Blogging allows PhD and Early Career researchers engage a wider research community.
Motivation | Why blog?
Blogging lets you communicate ideas in an informal setting. Think of a blog as a notepad where you accumulate thoughts. It encourages collaboration, and builds your research presence online. You won’t want to reveal all of your research findings online (don’t forget, once it’s on the web, it’s permanent!) but you can control what you post and who reads it. Whether discussing methodologies or publicising a new essay, your blog promotes your research.
Blogging is an excellent way to connect with like-minded researchers. While you may be nervous about putting your ideas ‘out there’ for public scrutiny, a healthy dialogue can bring new perspectives to your work. Funding grant conditions often require the creation of a website, which can take the blog format.
Software | Where to blog?
So, you’ve decided to blog – which software do you use?
Warwick Blogs (http://blogs.warwick.ac.uk/) allows you to interact with the university blogosphere. It offers you the choice of making your posts public or restricting them to areas of the Warwick community (just staff/ students and staff/Library staff/specific web groups).
WordPress (http://wordpress.com/) offers lots of opportunities for customisation. Its editorial function allows you to delegate the writing of posts to separate authors (collaborators on a research project, for instance), leaving you as editor to publish these on completion.
Blogger (http://blogger.com/) is probably the simplest software to use. It has an intuitive interface and is Google-compatible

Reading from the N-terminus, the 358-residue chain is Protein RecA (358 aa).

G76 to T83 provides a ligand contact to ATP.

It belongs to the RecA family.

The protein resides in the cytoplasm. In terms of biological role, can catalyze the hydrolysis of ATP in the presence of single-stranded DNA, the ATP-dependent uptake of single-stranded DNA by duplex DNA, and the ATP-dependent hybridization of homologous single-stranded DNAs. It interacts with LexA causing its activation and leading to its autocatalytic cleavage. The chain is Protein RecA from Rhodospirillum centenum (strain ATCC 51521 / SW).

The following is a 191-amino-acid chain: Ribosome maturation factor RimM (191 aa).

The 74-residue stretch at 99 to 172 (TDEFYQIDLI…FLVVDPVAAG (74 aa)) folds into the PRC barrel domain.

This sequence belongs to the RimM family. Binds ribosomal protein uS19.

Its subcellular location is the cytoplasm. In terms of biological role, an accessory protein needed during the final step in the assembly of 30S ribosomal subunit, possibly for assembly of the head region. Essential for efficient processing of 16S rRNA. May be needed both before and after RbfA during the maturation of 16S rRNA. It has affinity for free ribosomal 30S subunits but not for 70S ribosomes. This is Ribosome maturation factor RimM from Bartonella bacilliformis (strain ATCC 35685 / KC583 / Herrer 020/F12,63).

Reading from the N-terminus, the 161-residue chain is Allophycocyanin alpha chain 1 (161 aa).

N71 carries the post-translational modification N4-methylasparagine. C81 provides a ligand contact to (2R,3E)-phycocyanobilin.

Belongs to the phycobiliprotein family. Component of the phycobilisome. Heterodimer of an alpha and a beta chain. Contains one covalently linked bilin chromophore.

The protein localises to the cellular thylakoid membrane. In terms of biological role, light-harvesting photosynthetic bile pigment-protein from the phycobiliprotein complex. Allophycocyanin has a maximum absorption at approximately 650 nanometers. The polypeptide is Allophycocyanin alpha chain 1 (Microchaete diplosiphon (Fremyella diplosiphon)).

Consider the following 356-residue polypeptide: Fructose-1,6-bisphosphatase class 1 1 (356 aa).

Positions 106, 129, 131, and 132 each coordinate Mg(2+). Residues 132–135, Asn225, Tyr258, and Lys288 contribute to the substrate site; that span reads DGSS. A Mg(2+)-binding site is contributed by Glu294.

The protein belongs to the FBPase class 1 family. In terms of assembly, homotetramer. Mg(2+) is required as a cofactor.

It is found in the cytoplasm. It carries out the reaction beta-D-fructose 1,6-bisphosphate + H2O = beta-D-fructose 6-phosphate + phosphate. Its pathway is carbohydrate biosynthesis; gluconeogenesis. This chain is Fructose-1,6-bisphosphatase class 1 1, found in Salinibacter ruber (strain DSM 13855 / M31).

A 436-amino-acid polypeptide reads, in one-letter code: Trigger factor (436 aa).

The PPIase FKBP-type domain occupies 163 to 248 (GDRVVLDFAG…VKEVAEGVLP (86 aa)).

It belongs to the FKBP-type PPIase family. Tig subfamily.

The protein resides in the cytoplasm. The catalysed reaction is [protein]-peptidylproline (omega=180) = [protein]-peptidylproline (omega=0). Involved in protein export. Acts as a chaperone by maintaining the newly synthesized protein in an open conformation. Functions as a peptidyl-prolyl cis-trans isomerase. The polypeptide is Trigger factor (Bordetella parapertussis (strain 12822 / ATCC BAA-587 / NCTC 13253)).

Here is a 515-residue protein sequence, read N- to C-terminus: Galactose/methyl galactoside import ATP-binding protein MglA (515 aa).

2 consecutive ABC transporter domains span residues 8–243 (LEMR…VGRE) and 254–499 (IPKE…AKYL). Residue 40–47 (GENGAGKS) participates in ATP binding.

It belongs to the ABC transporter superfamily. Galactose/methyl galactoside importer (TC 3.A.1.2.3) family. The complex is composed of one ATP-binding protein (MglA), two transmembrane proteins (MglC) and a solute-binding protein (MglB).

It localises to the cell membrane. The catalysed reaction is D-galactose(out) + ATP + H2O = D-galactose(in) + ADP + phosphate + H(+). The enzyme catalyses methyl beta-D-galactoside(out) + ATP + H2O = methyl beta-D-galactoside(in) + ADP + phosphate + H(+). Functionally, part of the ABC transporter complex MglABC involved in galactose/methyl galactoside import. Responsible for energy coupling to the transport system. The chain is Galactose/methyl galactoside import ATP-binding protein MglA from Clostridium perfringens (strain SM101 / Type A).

Style | How to blog?
Write in plain English, with short paragraphs. You can be more informal than you would for submitted work. Think about the way you would describe your research in conversation. The best way to learn is to look at other blogs and decide what works best. Here are a few to get you started!
The Shakespeare Apocrypha (http://blogs.warwick.ac.uk/apocrypha/) is the Warwick Blog of Peter Kirwan, a doctoral student in the English Department. It combines reviews, reflections on progress and discussion of forthcoming conference papers.
Michael Nielsen (http://michaelnielsen.org/blog/) uses WordPress. One of the pioneers of quantum computation, Michael adopts a casual witty style in his posts.
David MacKay blogs at Sustainable Energy ( http://withouthotair.blogspot.com/), a Blogger site that makes great use of diagrams
Research | What to blog?
Make some rules about how much you want to reveal about your research.
Think about the best means of expression (bullet points, lists, images, video).
Decide how blogging will help you as a researcher. Will it motivate you? Can you use it to network?
Remember: blog frequently! You don’t need to write an essay every time – regular short posts show that you are full of ideas!
Audience | Who will read my blog?
Your intended audience will determine your content.
Writing for the general public: you might want to engage a community upon whom your research will have an impact. Find out if anybody in that community blogs, and leave them a comment!
Writing for other researchers: reviewing other researcher’s publications is a good way to get started. Your ability to explain and critique will demonstrate your expertise.
Other Resources you might find useful:
Guide to setting up a WordPress blog – http://learn.wordpress.com/ (simple 10-step process)
Video on creating a Blogger account – http://www.youtube.com/watch?v=bU4gXHkejMo/
Warwick Blogs – http://blogs.warwick.ac.uk/
The Shakespeare Apocrypha – http://blogs.warwick.ac.uk/apocrypha/ (Warwick blog)
Michael Nielsen’s blog – http://michaelnielsen.org/blog/ (WordPress blog)
Sustainable Energy – http://withouthotair.blogspot.com/ (Blogger)
– Nicolas Pillai